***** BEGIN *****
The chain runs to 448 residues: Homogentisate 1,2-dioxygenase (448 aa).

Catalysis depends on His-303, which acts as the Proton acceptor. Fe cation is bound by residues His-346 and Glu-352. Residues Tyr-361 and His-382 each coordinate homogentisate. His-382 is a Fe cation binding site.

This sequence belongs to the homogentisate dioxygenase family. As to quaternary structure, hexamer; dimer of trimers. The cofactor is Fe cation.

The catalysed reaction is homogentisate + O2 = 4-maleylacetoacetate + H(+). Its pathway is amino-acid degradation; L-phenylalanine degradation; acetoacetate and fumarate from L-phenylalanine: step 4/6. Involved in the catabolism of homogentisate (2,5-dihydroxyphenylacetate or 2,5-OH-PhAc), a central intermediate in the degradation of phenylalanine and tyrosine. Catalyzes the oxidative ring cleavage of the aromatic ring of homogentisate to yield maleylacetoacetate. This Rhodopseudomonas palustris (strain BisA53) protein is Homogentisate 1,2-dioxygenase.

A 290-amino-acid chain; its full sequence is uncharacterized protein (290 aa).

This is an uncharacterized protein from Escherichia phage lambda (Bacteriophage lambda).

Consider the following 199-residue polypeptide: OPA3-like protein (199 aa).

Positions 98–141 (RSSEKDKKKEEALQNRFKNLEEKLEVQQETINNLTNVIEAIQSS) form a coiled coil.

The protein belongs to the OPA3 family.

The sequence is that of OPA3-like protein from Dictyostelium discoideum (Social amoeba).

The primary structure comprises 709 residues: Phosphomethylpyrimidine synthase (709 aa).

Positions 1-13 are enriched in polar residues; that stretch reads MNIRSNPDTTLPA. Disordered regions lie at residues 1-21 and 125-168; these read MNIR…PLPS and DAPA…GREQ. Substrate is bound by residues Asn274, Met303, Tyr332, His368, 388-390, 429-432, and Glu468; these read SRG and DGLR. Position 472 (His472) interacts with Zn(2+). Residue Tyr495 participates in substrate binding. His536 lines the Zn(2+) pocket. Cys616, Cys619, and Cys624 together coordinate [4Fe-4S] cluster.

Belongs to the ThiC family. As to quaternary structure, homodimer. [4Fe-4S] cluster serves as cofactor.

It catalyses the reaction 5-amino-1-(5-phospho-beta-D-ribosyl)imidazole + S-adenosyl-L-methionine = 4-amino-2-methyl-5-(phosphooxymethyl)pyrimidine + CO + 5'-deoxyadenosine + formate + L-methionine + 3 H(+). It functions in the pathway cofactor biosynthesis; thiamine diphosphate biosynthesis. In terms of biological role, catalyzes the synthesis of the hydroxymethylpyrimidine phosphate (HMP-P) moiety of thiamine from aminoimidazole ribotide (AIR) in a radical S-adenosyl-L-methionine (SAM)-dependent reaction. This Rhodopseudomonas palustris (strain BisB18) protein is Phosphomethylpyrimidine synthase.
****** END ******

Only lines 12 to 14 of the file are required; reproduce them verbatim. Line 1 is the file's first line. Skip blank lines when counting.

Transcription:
Positions 1-13 are enriched in polar residues; that stretch reads MNIRSNPDTTLPA. Disordered regions lie at residues 1-21 and 125-168; these read MNIR…PLPS and DAPA…GREQ. Substrate is bound by residues Asn274, Met303, Tyr332, His368, 388-390, 429-432, and Glu468; these read SRG and DGLR. Position 472 (His472) interacts with Zn(2+). Residue Tyr495 participates in substrate binding. His536 lines the Zn(2+) pocket. Cys616, Cys619, and Cys624 together coordinate [4Fe-4S] cluster.

Belongs to the ThiC family. As to quaternary structure, homodimer. [4Fe-4S] cluster serves as cofactor.

It catalyses the reaction 5-amino-1-(5-phospho-beta-D-ribosyl)imidazole + S-adenosyl-L-methionine = 4-amino-2-methyl-5-(phosphooxymethyl)pyrimidine + CO + 5'-deoxyadenosine + formate + L-methionine + 3 H(+). It functions in the pathway cofactor biosynthesis; thiamine diphosphate biosynthesis. In terms of biological role, catalyzes the synthesis of the hydroxymethylpyrimidine phosphate (HMP-P) moiety of thiamine from aminoimidazole ribotide (AIR) in a radical S-adenosyl-L-methionine (SAM)-dependent reaction. This Rhodopseudomonas palustris (strain BisB18) protein is Phosphomethylpyrimidine synthase.